* Piper wanted a "live feel".
* It had to be up in time for the January launch date at Sebring.
* A PiperSport was sold online the very first week...and paid for with PayPal!
* the creators input key tag phrases to help web searchers find the site, including: light sport aircraft and the brand names of key competitors - very smart.
* The Facebook video was viewed more than 7000 times the first week.
* PiperSport's YouTube channel has more than 22,000 viewings for several of its videos.
A lot of marketing types would do well to watch Piper's venture into social media, especially if it proves a sales success.

Wednesday, May 12, 2010


Getting the word out to the great unwashed about the virtues of LSA flight - even with the inevitable "mainstream media" gaffes and general buffoonery it typically displays regarding general aviation - is an ongoing devotion for all LSA entrepreneurs, from manufacturers to flight schools.
Witness then this terrific video clip that enterprising young Brit (profiled here a few weeks ago) Charlie Thompson of Santa Monica Flyers pulled off on Los Angeles's local, venerable tv station, KTLA.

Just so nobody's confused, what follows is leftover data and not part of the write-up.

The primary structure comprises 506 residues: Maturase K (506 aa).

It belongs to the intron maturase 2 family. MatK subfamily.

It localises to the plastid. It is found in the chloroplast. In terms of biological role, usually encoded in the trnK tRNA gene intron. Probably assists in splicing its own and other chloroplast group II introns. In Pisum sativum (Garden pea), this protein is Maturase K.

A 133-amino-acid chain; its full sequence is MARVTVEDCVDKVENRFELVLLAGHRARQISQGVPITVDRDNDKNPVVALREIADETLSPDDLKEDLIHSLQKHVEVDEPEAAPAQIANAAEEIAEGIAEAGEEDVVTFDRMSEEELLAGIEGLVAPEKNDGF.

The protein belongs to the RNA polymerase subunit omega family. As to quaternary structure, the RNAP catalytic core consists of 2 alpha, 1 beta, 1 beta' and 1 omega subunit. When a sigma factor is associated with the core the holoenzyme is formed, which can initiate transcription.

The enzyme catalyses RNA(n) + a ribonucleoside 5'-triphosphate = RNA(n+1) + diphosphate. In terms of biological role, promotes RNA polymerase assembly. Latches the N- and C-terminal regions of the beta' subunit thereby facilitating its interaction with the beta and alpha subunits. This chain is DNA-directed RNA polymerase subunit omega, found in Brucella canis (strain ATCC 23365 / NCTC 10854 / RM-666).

I remember KTLA and it's veteran newscasters from age 5 (that's six decades back, sports fans!)  The station has a long and storied history, so having it run a spot extolling the virtues of LSA during its prime broadcast slot and also posted on the web is a real plum for sure.
Charlie wisely told the reporter the aircraft he was flying was the PiperSport, although in fact he's training and doing demos in a CZAW SportCruiser.
There were the usual daffy phrases we've come to expect from "infotainment" news spots, such as "This airplane is singlehandedly changing the face of the flying community," and "Beat the hassle of airports!"
To be fair, the reporter did a reasonable job considering how badly the media usually does with aviation stories.
For instance, he accurately reported on the virtues of LSA, using automobile comparisons - what else from car-centric L.A.?:
  *  low-fuel burn: "at 40 miles per gallon, it beats every car in mileage except the Prius!"
   * aircraft price: "It costs the same as a high-end Porsche!"
    * and fuel burn again: "You can fly yourself to Las Vegas for only $45!"
Ah, how I miss the Land of Lah.
But image is everything, likewise positive stories - any positive stories - about general aviation.
So even though we LSAers know that SportCruiser (which the tele reporter happily dubbed "PiperSport Cruiser") is essentially the same airplane as the PiperSport, I still say "Well done, Charlie Thomson!"

Tuesday, May 11, 2010

The Longest Flight

Two wild-and-crazy Swiss airline pilots decided to take a busman's holiday - one hell of a busman's holiday - by taking two Flight Design CTLS S-LSA on a little jaunt, in celebration of the birth of aviation in Switzerland 100 years ago.